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Safe Cyber Shopping Tips

It’s the Holiday shopping season and savvy shoppers everywhere know the best deals of the year can be found in the few days immediately after Thanksgiving. The bravest of us get up at the crack of dawn on Black Friday to stand in ridiculously long lines and fight (sometimes literally) crowds of people for the hottest toys or gadgets at rock bottom prices. Some of us who may be less concerned about buying cheap than about buying local will get out and shop on Small Business Saturday. For the rest of us (and, perhaps, some of the above as well), who prefer to sit in the comfort of our own homes or offices while we search for the perfect budget-friendly gifts for Grandma and Uncle Bob, there’s Cyber Monday.

If you happen to be reading this on Tuesday or Wednesday (or any other day, really), don’t despair. You have not missed the boat on Cyber Monday shopping tips. As a matter of fact, Forbes reports that this year it’ll be more like “Cyber Week,” as online retailers have realized that offering super deals throughout the week can be very lucrative. For instance, this year Amazon plans on keeping the Cyber Monday deals coming for eight full days.

Whether you have caught this column in time for the so-called Cyber Week or long after, the following tips will help you have a safe online shopping experience any day of the year.
Be sure you have a secure internet connection before entering any personal information.
Identity thieves can easily siphon the details of your credit card and bank account information from transactions you conduct on unsecured public Wi-Fi networks such as coffee shops and restaurants. Reserving all online shopping activity for times when you can access a trusted, private, password protected network or VPN (virtual private network) is your first line of defense against cyber criminals.

Pay close attention to your address bar.
Only enter payment information on secure web pages. How can you tell if a page is secure? Look at the URL in the address (aka, browser) bar at the top of the page. If it begins with http:// it’s not secure. If it says https:// it is. The ‘s’ in “https” stands for secure, meaning sensitive information will be encrypted. On most reputable sites a lock icon will also appear in the address bar of secure pages.

Another important detail to be aware of when shopping online is the exact wording and spelling of a web address. Look-alike websites are a common scam you need to be aware of. Type in a .net instead of a .com or misspell a company’s name and you could end up losing a lot of money on a fake website designed by scammers to trick you into thinking you’re shopping at a legitimate online store. Scammers also hook you into fake websites through links embedded on Facebook pages, emails and other such indirect means. Your best bet is to always type an online retailer’s web address directly into the address bar rather than clicking links.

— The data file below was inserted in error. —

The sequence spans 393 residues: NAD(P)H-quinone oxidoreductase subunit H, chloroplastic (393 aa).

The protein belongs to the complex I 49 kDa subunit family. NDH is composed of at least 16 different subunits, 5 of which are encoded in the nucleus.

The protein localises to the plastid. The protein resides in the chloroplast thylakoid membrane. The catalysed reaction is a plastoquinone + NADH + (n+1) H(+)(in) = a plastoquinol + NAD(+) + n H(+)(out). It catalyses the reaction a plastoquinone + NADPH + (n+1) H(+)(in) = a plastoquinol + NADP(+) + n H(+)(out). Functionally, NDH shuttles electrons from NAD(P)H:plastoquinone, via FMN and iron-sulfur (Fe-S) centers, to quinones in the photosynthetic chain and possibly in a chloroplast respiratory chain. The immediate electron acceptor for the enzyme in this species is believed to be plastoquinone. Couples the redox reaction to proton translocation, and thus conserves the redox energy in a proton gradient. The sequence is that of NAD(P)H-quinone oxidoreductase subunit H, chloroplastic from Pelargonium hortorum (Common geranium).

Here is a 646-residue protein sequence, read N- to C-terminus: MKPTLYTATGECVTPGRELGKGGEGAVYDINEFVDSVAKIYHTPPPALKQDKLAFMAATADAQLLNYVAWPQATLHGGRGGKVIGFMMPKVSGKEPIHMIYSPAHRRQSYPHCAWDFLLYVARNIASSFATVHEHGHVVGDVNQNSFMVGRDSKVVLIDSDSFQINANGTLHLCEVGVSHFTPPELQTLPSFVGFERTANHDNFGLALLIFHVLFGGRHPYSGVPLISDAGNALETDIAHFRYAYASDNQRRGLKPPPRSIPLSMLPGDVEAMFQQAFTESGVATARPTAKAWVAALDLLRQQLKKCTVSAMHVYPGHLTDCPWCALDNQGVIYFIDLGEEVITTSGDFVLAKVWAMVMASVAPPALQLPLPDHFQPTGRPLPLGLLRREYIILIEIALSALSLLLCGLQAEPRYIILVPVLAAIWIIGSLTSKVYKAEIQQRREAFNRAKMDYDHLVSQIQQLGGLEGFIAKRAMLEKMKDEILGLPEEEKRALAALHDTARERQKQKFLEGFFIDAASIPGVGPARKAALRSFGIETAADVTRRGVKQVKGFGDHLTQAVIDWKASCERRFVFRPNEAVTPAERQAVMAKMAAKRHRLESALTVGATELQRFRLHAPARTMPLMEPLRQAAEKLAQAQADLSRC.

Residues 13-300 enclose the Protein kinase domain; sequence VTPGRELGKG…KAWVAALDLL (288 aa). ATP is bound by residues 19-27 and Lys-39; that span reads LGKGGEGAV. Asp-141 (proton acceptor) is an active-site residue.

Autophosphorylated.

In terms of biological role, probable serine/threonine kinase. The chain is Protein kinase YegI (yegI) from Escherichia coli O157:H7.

Pay for online purchases with credit cards
, not debit cards. Credit cards offer the greatest protection against identity theft and fraud, as they generally have purchase protection and fraud dispute mechanisms built in. Debit cards, which are directly linked to your personal checking account, do not. A hacker with your debit card information has more direct access to all the hard earned money in your checking account than he would with your credit card.

If you can't, or don't want to, use credit cards the next best thing is to use prepaid debit cards. While they don't offer the same level of fraud protection as a credit card, they are more secure than a debit card linked to your checking account. Your personal information is not attached to a prepaid debit card, so if it gets hacked identity theft is not likely. Thieves can only access the amount of money you've loaded onto the card, so it makes sense to purchase a handful of cards with relatively small balances rather than load your entire shopping budget onto one card.

Read the fine print.
Check for hidden shipping and handling costs before you make a purchasing decision. Some online "deals" could end up costing you more after you add shipping and handling costs than it would cost to buy the same item for "regular" price at a brick and mortar store. Reputable online retailers will be up front about shipping costs.

Be sure to also check the online store’s delivery and return policies. Another common scam is to send faulty or fake merchandise and then refuse to issue a refund.

Holiday shopping is stressful enough without having to worry about falling victim to identity theft and other cyber crimes. By following the preceding four tips you can have a rewarding and virtually worry-free internet shopping experience. Isn’t that why we shop online anyway, to make holiday shopping a little less stressful?

Sources:, NPR,,
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Tuesday, 14 July 2020

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